Insight

Funny Aussie US Translation for Americans and Australians

Here in sydney we are uniquely connected to most major cultures in the world as a result of years of overcoming geographic  isolation and also managing our immigration in a fairly haphazard manner.

What could be perceived as a structural disadvantage or government policy failure has actually ended up being fairly good to the extent that we now have an awesomely connected and multi-cultural society.

Arguably the best connected axis is the UK since we drew our first settlers (after the original indigenous Australians of course) followed by strong links with Asia (for example the gold rushes over a century ago) and also North America. This is before we consider the specific cultures of Europe (particularly Mediterranean countries) and the old French Empire and of course specific strong corridors of trade and immigration like South East Asia.

So we are fortunate to have as a result around 150 languages widely spoken here on the East Coast of Australia. At the same time 61% of the people on the internet are in our timezone (and 68% on the West Coast) both of these numbers are arguably the highest of any country/continent in our categories of development, education, economic strength, quality of life and force of law.

It is fun to highlight a little of our simple differences since we have to work with so many different cultures.

Here is a great primer on language differences. It is fairly informative and also pretty funny.

I am going to share this with our international offices at Freelancer.com and try and find equivalent videos for the AU-UK, AU-EU, AU-CN and AU-SEA corridors that are also fun and informative. Feel free to add them in the comments if you know any.

It is a great primer for anyone doing international business especially tech startups, students or anyone planning to travel.

Leverage

Aspire to achieve leverage not merely efficiency or effectiveness.

My first recollection of the concept of leverage was from my physics teacher, Ben in high school talking about Archimedes and the lever.

Archimedes was one of the founding fathers of science and Ben was a role model and wonderfully inspiring educator but neither extended the concept of leverage to entrepreneurship, personal time management or life in general.

A more recent recollection was Ash Fontana one of the early guys at Angel List talking at my conference series SydStart.

For those of you who don’t know Angel list (angel.co) they have used a small team to build a global business innovating in tech startup business funding via the establishment of a global industry database of teams, companies, investors and their syndicates.

Angel List is leveraging a small team to truly disrupt globally the manner in which existing venture investments are made into tech startups and will probably go a lot further.

Ash was not the first to make the point that being efficient or effective are very different things.

You can be very efficient and lean and not waste time but be concentrating on the wrong things.

You can also concentrate on the right things generally but not have impact or effectiveness.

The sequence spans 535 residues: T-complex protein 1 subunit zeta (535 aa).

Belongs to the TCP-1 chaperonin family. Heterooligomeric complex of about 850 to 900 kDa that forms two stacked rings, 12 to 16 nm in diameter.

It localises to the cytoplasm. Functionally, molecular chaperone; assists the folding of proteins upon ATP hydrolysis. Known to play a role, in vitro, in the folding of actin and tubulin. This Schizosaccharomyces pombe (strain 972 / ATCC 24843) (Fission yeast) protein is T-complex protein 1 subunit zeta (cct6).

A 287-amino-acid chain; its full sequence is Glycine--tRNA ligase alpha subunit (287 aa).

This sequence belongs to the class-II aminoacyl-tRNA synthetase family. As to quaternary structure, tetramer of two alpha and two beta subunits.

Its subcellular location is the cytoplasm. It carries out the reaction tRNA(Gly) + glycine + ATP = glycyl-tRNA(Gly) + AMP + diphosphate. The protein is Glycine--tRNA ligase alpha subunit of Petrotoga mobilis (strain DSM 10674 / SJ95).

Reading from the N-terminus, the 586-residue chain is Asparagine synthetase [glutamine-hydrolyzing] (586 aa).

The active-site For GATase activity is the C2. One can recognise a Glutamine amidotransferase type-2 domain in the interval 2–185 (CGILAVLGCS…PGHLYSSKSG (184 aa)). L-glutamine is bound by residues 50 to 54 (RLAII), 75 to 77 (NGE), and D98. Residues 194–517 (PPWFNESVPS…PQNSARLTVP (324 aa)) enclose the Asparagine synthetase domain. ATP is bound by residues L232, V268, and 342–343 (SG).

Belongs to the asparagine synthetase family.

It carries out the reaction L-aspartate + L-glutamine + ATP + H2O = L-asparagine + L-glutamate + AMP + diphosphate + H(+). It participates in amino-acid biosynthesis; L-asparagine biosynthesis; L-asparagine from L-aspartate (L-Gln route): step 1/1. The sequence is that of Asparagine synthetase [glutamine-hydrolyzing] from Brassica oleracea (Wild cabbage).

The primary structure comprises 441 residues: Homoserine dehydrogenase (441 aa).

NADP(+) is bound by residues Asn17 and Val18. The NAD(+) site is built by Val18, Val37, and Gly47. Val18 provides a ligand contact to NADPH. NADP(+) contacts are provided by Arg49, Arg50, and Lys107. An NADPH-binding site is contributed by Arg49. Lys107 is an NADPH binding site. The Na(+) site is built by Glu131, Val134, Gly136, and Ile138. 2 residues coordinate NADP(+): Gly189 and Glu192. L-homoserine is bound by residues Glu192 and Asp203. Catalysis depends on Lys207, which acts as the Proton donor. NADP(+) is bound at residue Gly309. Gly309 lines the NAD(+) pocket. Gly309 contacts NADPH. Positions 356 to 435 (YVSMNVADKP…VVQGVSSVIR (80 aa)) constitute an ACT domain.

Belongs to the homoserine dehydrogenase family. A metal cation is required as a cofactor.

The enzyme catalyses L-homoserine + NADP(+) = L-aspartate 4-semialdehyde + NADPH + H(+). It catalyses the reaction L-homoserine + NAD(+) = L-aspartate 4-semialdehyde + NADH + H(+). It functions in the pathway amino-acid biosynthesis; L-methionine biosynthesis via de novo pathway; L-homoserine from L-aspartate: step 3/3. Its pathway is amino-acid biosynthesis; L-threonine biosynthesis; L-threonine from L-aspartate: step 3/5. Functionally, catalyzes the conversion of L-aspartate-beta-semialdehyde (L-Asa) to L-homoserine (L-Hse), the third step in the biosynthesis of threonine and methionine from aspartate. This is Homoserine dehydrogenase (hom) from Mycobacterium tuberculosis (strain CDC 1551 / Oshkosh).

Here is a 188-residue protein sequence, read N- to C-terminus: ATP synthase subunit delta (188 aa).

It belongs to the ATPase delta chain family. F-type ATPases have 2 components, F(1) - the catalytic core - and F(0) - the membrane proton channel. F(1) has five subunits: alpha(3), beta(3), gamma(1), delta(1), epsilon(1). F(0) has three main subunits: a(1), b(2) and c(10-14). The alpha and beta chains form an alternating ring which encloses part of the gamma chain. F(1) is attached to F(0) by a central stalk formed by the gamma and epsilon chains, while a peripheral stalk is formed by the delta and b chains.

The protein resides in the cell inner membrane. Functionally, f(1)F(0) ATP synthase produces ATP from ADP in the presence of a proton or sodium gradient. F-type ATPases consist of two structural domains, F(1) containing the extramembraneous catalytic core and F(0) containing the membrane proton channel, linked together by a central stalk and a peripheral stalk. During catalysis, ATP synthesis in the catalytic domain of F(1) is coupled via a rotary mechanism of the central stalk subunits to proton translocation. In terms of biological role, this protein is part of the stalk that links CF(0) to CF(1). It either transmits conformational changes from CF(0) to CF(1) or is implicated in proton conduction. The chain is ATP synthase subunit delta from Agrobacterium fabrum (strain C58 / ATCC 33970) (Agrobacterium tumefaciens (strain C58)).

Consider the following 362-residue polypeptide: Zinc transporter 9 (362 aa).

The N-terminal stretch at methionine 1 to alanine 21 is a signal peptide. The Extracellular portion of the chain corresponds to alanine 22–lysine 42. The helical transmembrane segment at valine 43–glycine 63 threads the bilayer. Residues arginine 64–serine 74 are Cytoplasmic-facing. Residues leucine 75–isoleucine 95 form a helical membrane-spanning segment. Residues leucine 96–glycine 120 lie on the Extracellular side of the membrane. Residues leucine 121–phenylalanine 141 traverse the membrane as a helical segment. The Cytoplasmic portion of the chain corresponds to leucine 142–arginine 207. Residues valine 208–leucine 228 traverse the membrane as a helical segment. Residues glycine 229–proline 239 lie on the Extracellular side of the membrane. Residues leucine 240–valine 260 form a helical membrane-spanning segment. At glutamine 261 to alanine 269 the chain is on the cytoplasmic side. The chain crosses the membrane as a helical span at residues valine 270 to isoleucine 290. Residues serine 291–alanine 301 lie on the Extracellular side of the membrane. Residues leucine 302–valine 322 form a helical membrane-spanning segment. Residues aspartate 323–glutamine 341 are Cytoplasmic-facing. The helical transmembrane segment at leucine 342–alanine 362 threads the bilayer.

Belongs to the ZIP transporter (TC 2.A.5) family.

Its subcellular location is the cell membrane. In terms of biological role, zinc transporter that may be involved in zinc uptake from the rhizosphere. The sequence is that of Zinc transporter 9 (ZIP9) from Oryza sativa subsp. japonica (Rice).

The trick is to concentrate on the things that give you maximum leverage in the areas you want to have impact.

Confusingly, sometimes the highest leverage activity you can undertake is to not do anything directly, e.g. if you have to make a big decision do what it takes to get that right, sometimes it is as simple as clearing your head with a walk and a good night of sleep in order to make the best quality decision.

Other times, the most leveraged activity is not to do a task but to teach someone else to do it, even better to train the trainer who will train lots of people if that is what is required.

The obvious old school management principle of delegation is a good form of leverage, but is there an ever better one? Yes of course there are many.

One example is a good corporate and community culture such as shared goals and values so that individual tasks don’t need to be delegated.

Another example is crowd sourcing where online platforms allow many people to bid on work (such as building a website) competitively or contribute to the project or task (such as fund raising) collectively.

An even more powerful example if creating a movement. One person asking for a change is a lot less powerful than Ghandi or Martin Luther king leading a generation towards collective beneficial change.

Other long term approaches are principles based such as pointing out big ideas or big opportunities. From the need for corporate transparency to putting a man on the moon.

Other ideas are less clear cut such as not using email, it is nor typically a leveraged activity because it is one to one and not collaborative and other methods are faster because you can talk faster than type.

Perhaps having a distributed team is not leveraged because time zones and distance impose communication constraints on methods that in turn impact effectiveness and efficiency

Bill Gates On The Limits of Capitalism

‘The market does not drive the scientists, the communicators, the thinkers, the government to do the right things. And only by paying attention to these things, and having brilliant people who care and draw other people in, can we make as much progress as we need to make.’ – quote from Bill Gates

With thanks to Business Insider Australia.

Leap Motion Unboxing

Yippee The Leap Motion Arrived

Giddy up, so keen to play with this. Some unboxing photos for the geek freaks out there. Motion sensor based computing here we come. Will be interesting to compare with the kinect.

The box itself is tiny and matches the imac and iphone neatly. I wouldn’t be surprised to see them roll the numerous chips inside up into one ASIC (application specific integrated circuit) and the give it away or licence it for embedding in devices so it is even more seamless and make the money from the app ecosystem. Some samples below with the robot hand app that had excellent finger joint and wrist roll recognition.